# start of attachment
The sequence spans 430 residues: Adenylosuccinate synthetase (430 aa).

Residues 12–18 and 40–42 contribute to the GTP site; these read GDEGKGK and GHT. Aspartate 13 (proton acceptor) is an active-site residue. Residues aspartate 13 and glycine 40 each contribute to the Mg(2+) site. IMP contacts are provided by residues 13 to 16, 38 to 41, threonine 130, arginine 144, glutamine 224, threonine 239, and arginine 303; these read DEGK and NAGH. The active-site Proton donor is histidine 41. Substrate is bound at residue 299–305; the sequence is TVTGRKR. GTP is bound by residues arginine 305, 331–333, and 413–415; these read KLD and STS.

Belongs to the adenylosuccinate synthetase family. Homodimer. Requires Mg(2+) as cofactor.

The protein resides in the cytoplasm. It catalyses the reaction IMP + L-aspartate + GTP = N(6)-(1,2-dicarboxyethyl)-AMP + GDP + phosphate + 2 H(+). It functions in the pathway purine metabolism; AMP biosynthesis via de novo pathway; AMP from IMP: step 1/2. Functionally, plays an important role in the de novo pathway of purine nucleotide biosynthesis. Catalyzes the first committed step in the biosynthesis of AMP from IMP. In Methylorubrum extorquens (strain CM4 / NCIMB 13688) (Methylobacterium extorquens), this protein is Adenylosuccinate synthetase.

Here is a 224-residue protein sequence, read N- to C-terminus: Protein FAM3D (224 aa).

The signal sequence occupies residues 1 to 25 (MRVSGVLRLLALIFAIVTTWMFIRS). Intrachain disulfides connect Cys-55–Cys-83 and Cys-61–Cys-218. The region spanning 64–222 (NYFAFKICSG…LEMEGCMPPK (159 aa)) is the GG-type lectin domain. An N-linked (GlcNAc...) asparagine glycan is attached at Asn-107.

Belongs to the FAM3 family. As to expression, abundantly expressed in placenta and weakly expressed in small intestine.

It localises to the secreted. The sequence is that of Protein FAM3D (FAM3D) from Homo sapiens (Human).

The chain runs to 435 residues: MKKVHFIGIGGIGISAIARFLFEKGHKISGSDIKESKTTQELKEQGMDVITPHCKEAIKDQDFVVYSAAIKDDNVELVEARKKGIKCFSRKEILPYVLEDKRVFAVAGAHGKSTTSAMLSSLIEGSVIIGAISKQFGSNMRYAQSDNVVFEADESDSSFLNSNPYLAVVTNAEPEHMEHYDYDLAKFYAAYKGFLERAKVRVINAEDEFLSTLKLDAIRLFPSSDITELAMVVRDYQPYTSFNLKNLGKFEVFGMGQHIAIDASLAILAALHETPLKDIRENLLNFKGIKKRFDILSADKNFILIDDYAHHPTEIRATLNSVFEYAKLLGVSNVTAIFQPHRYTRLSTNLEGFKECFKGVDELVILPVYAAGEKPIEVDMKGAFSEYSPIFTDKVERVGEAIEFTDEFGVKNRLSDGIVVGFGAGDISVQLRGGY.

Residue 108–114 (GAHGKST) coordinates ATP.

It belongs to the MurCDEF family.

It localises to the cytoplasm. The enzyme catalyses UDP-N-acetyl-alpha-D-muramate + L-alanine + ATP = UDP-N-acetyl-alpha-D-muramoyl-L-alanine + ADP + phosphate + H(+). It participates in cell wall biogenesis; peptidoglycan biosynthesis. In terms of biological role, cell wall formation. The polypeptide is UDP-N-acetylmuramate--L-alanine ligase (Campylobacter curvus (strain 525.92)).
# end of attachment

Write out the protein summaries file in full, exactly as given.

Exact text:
The sequence spans 430 residues: Adenylosuccinate synthetase (430 aa).

Residues 12–18 and 40–42 contribute to the GTP site; these read GDEGKGK and GHT. Aspartate 13 (proton acceptor) is an active-site residue. Residues aspartate 13 and glycine 40 each contribute to the Mg(2+) site. IMP contacts are provided by residues 13 to 16, 38 to 41, threonine 130, arginine 144, glutamine 224, threonine 239, and arginine 303; these read DEGK and NAGH. The active-site Proton donor is histidine 41. Substrate is bound at residue 299–305; the sequence is TVTGRKR. GTP is bound by residues arginine 305, 331–333, and 413–415; these read KLD and STS.

Belongs to the adenylosuccinate synthetase family. Homodimer. Requires Mg(2+) as cofactor.

The protein resides in the cytoplasm. It catalyses the reaction IMP + L-aspartate + GTP = N(6)-(1,2-dicarboxyethyl)-AMP + GDP + phosphate + 2 H(+). It functions in the pathway purine metabolism; AMP biosynthesis via de novo pathway; AMP from IMP: step 1/2. Functionally, plays an important role in the de novo pathway of purine nucleotide biosynthesis. Catalyzes the first committed step in the biosynthesis of AMP from IMP. In Methylorubrum extorquens (strain CM4 / NCIMB 13688) (Methylobacterium extorquens), this protein is Adenylosuccinate synthetase.

Here is a 224-residue protein sequence, read N- to C-terminus: Protein FAM3D (224 aa).

The signal sequence occupies residues 1 to 25 (MRVSGVLRLLALIFAIVTTWMFIRS). Intrachain disulfides connect Cys-55–Cys-83 and Cys-61–Cys-218. The region spanning 64–222 (NYFAFKICSG…LEMEGCMPPK (159 aa)) is the GG-type lectin domain. An N-linked (GlcNAc...) asparagine glycan is attached at Asn-107.

Belongs to the FAM3 family. As to expression, abundantly expressed in placenta and weakly expressed in small intestine.

It localises to the secreted. The sequence is that of Protein FAM3D (FAM3D) from Homo sapiens (Human).

The chain runs to 435 residues: MKKVHFIGIGGIGISAIARFLFEKGHKISGSDIKESKTTQELKEQGMDVITPHCKEAIKDQDFVVYSAAIKDDNVELVEARKKGIKCFSRKEILPYVLEDKRVFAVAGAHGKSTTSAMLSSLIEGSVIIGAISKQFGSNMRYAQSDNVVFEADESDSSFLNSNPYLAVVTNAEPEHMEHYDYDLAKFYAAYKGFLERAKVRVINAEDEFLSTLKLDAIRLFPSSDITELAMVVRDYQPYTSFNLKNLGKFEVFGMGQHIAIDASLAILAALHETPLKDIRENLLNFKGIKKRFDILSADKNFILIDDYAHHPTEIRATLNSVFEYAKLLGVSNVTAIFQPHRYTRLSTNLEGFKECFKGVDELVILPVYAAGEKPIEVDMKGAFSEYSPIFTDKVERVGEAIEFTDEFGVKNRLSDGIVVGFGAGDISVQLRGGY.

Residue 108–114 (GAHGKST) coordinates ATP.

It belongs to the MurCDEF family.

It localises to the cytoplasm. The enzyme catalyses UDP-N-acetyl-alpha-D-muramate + L-alanine + ATP = UDP-N-acetyl-alpha-D-muramoyl-L-alanine + ADP + phosphate + H(+). It participates in cell wall biogenesis; peptidoglycan biosynthesis. In terms of biological role, cell wall formation. The polypeptide is UDP-N-acetylmuramate--L-alanine ligase (Campylobacter curvus (strain 525.92)).